As a child, I made my own barbie clothes. I was determined to head to The Parsons New School for Design in NYC and live out my days in a magazine. While I’m certainly far from that aspiration today, I’m still a big fan of anything DIY-able. You’re certain to find my Dad and I in the garage designing something on the weekends. My most recent interest involves anything where I can get my hands on learning how to use a saw.

Truth three: I’m my family’s number one fan.

I’m the oldest of four and couldn’t be more proud of it. I’m so thankful to be surrounded by two wonderful parents, three fantastic siblings and cousins that I can’t even begin to count on two hands (my Dad is one of five children and my Mom is one of seven). The memories you make with the people with whom you share DNA simply cannot be put into words. Experiences like skydiving for the first time with a cousin from Colorado, simply because a “family tradition” of the exercise was started the morning of another’s wedding, become more than just memories and I am beyond blessed to have that.

Truth four: I can’t go to sleep without matching pajamas. 

I have this irrational (or maybe terribly rational) fear that if something were to happen during the night and I had to run outside, I would hate for anyone to catch me in hideous pajamas. It’s silly and slightly embarrassing. There’s nothing more to it than that.

Truth five: There is no better date night than movie night. 

I’m certain my Mom passed along this one to me, but I don’t think I’ve ever met a movie night I didn’t like. Between my family and boyfriend, I make it to the theater at least three times a months and movie theater popcorn + Sour Patch Kids are always worth the splurge. It doesn’t stop there either. I still buy DVDs and if it’s raining and a weekend, my sister and I are probably watching Sweet Home Alabama. TV movies always seem like some special treat that can’t be planned, and the commercials are just part of the fun to get things done in between.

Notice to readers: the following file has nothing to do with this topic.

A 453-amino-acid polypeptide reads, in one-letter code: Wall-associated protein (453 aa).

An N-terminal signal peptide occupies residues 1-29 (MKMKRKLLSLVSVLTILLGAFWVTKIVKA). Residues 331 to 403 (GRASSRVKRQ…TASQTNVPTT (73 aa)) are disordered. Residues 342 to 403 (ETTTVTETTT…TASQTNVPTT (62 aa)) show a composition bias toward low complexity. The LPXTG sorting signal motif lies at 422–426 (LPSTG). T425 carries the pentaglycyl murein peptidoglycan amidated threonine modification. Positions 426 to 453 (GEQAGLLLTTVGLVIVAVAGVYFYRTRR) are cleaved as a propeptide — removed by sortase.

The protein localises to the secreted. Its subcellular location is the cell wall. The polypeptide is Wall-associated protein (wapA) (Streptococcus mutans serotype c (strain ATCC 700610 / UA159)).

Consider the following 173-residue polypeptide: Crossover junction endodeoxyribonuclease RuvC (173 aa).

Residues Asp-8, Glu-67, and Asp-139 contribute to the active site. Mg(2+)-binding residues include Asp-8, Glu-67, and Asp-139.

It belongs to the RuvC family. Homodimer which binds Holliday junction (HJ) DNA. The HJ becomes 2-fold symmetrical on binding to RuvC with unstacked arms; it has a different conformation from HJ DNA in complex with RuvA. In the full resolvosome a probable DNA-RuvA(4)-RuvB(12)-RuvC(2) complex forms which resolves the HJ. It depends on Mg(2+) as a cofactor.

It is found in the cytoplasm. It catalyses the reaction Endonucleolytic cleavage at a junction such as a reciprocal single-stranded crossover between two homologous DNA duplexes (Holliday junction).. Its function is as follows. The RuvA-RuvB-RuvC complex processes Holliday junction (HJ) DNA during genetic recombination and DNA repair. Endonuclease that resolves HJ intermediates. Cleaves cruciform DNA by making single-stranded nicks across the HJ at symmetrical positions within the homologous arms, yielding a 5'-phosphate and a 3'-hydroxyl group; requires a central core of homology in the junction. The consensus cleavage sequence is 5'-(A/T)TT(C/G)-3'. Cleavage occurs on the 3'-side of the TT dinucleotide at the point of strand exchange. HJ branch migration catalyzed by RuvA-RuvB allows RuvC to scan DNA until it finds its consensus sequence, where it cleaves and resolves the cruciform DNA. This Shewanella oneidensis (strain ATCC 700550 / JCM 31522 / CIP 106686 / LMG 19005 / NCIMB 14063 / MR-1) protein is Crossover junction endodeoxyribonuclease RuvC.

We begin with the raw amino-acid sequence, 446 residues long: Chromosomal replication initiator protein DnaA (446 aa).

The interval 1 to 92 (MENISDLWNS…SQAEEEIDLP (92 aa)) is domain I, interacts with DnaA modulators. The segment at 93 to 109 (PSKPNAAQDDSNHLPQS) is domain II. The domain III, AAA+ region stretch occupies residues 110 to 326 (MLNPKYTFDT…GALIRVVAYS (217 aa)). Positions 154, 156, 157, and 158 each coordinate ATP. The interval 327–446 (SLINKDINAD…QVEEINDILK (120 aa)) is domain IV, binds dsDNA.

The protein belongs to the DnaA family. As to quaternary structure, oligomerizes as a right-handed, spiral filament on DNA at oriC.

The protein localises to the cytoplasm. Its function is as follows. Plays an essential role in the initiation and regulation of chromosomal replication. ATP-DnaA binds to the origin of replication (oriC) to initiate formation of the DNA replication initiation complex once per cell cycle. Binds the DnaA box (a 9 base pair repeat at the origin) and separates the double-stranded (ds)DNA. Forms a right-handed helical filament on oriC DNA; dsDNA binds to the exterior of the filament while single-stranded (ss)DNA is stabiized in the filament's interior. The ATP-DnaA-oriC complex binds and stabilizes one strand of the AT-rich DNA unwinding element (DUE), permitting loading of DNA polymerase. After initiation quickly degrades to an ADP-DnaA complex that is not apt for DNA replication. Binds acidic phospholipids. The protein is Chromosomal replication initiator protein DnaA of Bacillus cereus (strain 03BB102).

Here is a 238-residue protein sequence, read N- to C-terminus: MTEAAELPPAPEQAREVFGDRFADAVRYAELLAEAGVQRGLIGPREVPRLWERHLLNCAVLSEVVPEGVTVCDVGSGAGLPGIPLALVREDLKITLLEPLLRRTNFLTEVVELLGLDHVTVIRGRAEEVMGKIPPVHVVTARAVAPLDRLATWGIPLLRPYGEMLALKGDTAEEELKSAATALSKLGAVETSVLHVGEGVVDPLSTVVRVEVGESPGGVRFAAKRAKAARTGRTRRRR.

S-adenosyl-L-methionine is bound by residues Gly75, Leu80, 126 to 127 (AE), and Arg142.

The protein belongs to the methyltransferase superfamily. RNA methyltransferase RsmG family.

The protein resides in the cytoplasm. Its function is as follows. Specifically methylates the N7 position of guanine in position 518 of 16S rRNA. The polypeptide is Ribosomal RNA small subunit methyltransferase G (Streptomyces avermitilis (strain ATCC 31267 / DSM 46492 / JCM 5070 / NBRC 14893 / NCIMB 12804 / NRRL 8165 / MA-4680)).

So there you have it, thanks Lauren for inviting me to participate in this one. And now, to pass the challenge along to a few of my favorites: Jessica, Drew, Kelly and Abby, you’re up next.

Irish Blessings and Reminders

17th March 2013

Saint Patrick’s Day (or St. Paddy’s day as it’s known in my house) has always held a special place in my little Irish heart. With a namesake of ‘Dennihy’ and ‘Kelly’, escaping the world of claddaghs, clovers and celebration was never in the cards for me.

This weekend, I had the opportunity to experience the South’s best incarnation of the Irish tradition with a bachelorette weekend in Savannah, Ga. While the river may no longer be dyed green, the city did go all out for the 189th celebration. Dancing, drinks and debauchery ensued (to a very responsible degree mind you ;)) and we left the weekend with a renewed love for a fantastic southern city and plenty of stories to share.


The bride-to-be and myself

The bride-to-be and myself

Beyond the green beer and the shamrocks, I’m also reminded of a few great lessons my Irish heritage has lent me over the years.

Never take life too seriously.

Every Saint Patrick’s Day morning growing up we would wake up to find the leprechauns had wreaked havoc around the house by putting pictures on the walls upside down, placing furniture on top of each other and hiding toys within obscure locations. Did it make a giant mess in the house? Yes. Did my siblings and I love it? Of course. When I shared this story with friends this weekend, I learned it wasn’t as common of a tradition as we had assumed years ago, but I love that it’s something the leprechauns my parents always made a priority.

Keep an eye on the road ahead.

I was reminded of this one quite directly this weekend. Note to self, 5-inch wedges are not a great idea for late night cobble stone streets and there should be a medal for making it out of that city without breaking an ankle. On a more serious note, my friends and my family have always supported me to focus on the future. Whether that be placing one foot in front of the other quite literally, or setting goals for the future. Have a plan and then have the flexibility to throw it out the window from time to time.

Find faith through friends and family.

And of maybe a drink to two to share with both. Weekends like this remind me how many awesome people I’m surrounded by day in and day out. It’s every single one of those people that make St. Paddy’s Day, and the other 364 days of the year worth a laugh and a smile.

I’ll leave you with a little Irish blessing that graced the halls of my house growing up, and is one of my personal favorites. I hope everyone (Irish or not) celebrated in their own special way today. Cheers.